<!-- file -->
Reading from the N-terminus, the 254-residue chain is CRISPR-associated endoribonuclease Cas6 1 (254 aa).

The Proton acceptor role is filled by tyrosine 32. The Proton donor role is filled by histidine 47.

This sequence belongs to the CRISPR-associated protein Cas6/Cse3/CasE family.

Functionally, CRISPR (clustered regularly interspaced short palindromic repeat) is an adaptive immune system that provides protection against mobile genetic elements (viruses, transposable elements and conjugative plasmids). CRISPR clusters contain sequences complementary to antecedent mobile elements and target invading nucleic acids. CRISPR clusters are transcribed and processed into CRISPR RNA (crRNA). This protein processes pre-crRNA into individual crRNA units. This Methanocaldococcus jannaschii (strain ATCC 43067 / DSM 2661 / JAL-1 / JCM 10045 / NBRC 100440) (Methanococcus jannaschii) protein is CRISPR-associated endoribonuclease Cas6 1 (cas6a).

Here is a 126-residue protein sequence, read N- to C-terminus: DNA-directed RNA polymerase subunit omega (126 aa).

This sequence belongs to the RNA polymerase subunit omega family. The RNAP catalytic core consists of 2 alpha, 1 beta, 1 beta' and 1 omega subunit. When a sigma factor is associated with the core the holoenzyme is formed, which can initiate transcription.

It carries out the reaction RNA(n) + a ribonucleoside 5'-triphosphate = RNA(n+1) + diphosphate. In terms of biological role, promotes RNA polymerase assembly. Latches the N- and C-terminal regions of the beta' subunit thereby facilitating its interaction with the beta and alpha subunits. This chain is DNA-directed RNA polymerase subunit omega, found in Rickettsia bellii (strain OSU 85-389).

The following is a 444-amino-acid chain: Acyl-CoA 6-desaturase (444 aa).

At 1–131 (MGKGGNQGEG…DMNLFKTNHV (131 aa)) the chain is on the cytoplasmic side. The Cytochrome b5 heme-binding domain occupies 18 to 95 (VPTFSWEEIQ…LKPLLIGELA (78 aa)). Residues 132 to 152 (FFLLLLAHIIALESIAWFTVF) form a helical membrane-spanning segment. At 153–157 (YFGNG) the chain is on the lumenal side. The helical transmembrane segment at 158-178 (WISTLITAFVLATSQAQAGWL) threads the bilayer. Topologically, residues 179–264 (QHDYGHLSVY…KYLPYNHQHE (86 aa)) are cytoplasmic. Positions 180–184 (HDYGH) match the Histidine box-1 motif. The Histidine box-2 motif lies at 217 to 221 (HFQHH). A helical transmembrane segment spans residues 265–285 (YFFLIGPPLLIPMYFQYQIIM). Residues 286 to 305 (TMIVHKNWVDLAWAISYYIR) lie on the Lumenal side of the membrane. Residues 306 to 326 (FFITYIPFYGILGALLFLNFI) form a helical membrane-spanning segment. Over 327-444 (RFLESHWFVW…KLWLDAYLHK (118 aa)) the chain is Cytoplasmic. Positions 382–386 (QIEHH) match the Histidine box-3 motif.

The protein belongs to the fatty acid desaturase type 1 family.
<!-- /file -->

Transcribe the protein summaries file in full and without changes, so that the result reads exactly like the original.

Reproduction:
Reading from the N-terminus, the 254-residue chain is CRISPR-associated endoribonuclease Cas6 1 (254 aa).

The Proton acceptor role is filled by tyrosine 32. The Proton donor role is filled by histidine 47.

This sequence belongs to the CRISPR-associated protein Cas6/Cse3/CasE family.

Functionally, CRISPR (clustered regularly interspaced short palindromic repeat) is an adaptive immune system that provides protection against mobile genetic elements (viruses, transposable elements and conjugative plasmids). CRISPR clusters contain sequences complementary to antecedent mobile elements and target invading nucleic acids. CRISPR clusters are transcribed and processed into CRISPR RNA (crRNA). This protein processes pre-crRNA into individual crRNA units. This Methanocaldococcus jannaschii (strain ATCC 43067 / DSM 2661 / JAL-1 / JCM 10045 / NBRC 100440) (Methanococcus jannaschii) protein is CRISPR-associated endoribonuclease Cas6 1 (cas6a).

Here is a 126-residue protein sequence, read N- to C-terminus: DNA-directed RNA polymerase subunit omega (126 aa).

This sequence belongs to the RNA polymerase subunit omega family. The RNAP catalytic core consists of 2 alpha, 1 beta, 1 beta' and 1 omega subunit. When a sigma factor is associated with the core the holoenzyme is formed, which can initiate transcription.

It carries out the reaction RNA(n) + a ribonucleoside 5'-triphosphate = RNA(n+1) + diphosphate. In terms of biological role, promotes RNA polymerase assembly. Latches the N- and C-terminal regions of the beta' subunit thereby facilitating its interaction with the beta and alpha subunits. This chain is DNA-directed RNA polymerase subunit omega, found in Rickettsia bellii (strain OSU 85-389).

The following is a 444-amino-acid chain: Acyl-CoA 6-desaturase (444 aa).

At 1–131 (MGKGGNQGEG…DMNLFKTNHV (131 aa)) the chain is on the cytoplasmic side. The Cytochrome b5 heme-binding domain occupies 18 to 95 (VPTFSWEEIQ…LKPLLIGELA (78 aa)). Residues 132 to 152 (FFLLLLAHIIALESIAWFTVF) form a helical membrane-spanning segment. At 153–157 (YFGNG) the chain is on the lumenal side. The helical transmembrane segment at 158-178 (WISTLITAFVLATSQAQAGWL) threads the bilayer. Topologically, residues 179–264 (QHDYGHLSVY…KYLPYNHQHE (86 aa)) are cytoplasmic. Positions 180–184 (HDYGH) match the Histidine box-1 motif. The Histidine box-2 motif lies at 217 to 221 (HFQHH). A helical transmembrane segment spans residues 265–285 (YFFLIGPPLLIPMYFQYQIIM). Residues 286 to 305 (TMIVHKNWVDLAWAISYYIR) lie on the Lumenal side of the membrane. Residues 306 to 326 (FFITYIPFYGILGALLFLNFI) form a helical membrane-spanning segment. Over 327-444 (RFLESHWFVW…KLWLDAYLHK (118 aa)) the chain is Cytoplasmic. Positions 382–386 (QIEHH) match the Histidine box-3 motif.

The protein belongs to the fatty acid desaturase type 1 family.